The ongoing feud between the White House and the National Football League (NFL) escalated last weekend when Vice President Mike Pence walked out of an Indianapolis Colts vs. San Francisco 49ers game in a stance against ongoing protests by players during the national anthem.
Donald Trump’s war with the NFL began when he first evoked the issue at a rally in Huntsville, Alabama. While some critics, mainly on the left and some on the right have critiqued the position of the President in attacking NFL players and carrying out an ongoing feud, the bigger theme at stake here is the issue of freedom of speech.
The question here is what standard of freedom of speech, both legally and conceptually are NFL players entitled to, and is the President disrespecting and even perhaps violating one of the foremost institutions he is tasked with protecting and upholding in carrying out this feud? The answer can be determined based on how you see this issue and which narrative and frame you choose to believe. The framing of anthem protests as disrespectful to the flag and the military, even if controversial as a point of consistent condemnation from a sitting U.S. President, nonetheless hits home with the Republican and conservative base across the spectrum. Even conservative pundits who disagree with the style in which the President is carrying out this feud, likely agree with him on the substance of his argument. Donald Trump views this latest culture war as a winning issue, and with his base, he is probably right. But then again, what about free speech?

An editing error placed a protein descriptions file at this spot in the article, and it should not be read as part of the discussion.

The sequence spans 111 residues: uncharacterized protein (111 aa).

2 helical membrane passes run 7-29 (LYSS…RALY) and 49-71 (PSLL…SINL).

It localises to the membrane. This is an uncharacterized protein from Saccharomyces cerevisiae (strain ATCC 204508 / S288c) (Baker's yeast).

Free speech takes two forms. First, there is the legal text enshrined in the first amendment of the Bill of Rights protecting citizens’ freedom of speech, religion, expression, or right to assemble and petition from being infringed upon by government officials. This protection however only exists in the context of when these freedoms are being curtailed by public officials or in a public context.
Then there is the bigger concept or institution of free speech that we tend to hold up as the foundation of what makes our democracy strong and vibrant, separate from the first amendment. If you go to a private university, for example, you technically don’t have first amendment protections from your school’s administration, but there is the larger idea that this concept of free speech should be respected and upheld as it pertains to the American constitutional tradition.
The NFL also happens to be a private organization, and each player is contractually bound to follow guidelines set by the team and the league. If owners and league officials deem anthem protests damaging to the league’s brand or more importantly, in violation of league rules or the current Collective Bargaining Agreement (CBA), the right to terminate players who do not adhere to team or league policies pertaining to conduct are subject to being cut or benched at free discretion. Players, of course, could challenge the discretion of owners through the players association under the CBA, but legal experts are split on how their case would fare. The NFL anthem protests have nothing to do with the first amendment, but they are absolutely a part of the larger conversation we are having and need to continue addressing regarding free speech as a widely accepted and defended institution.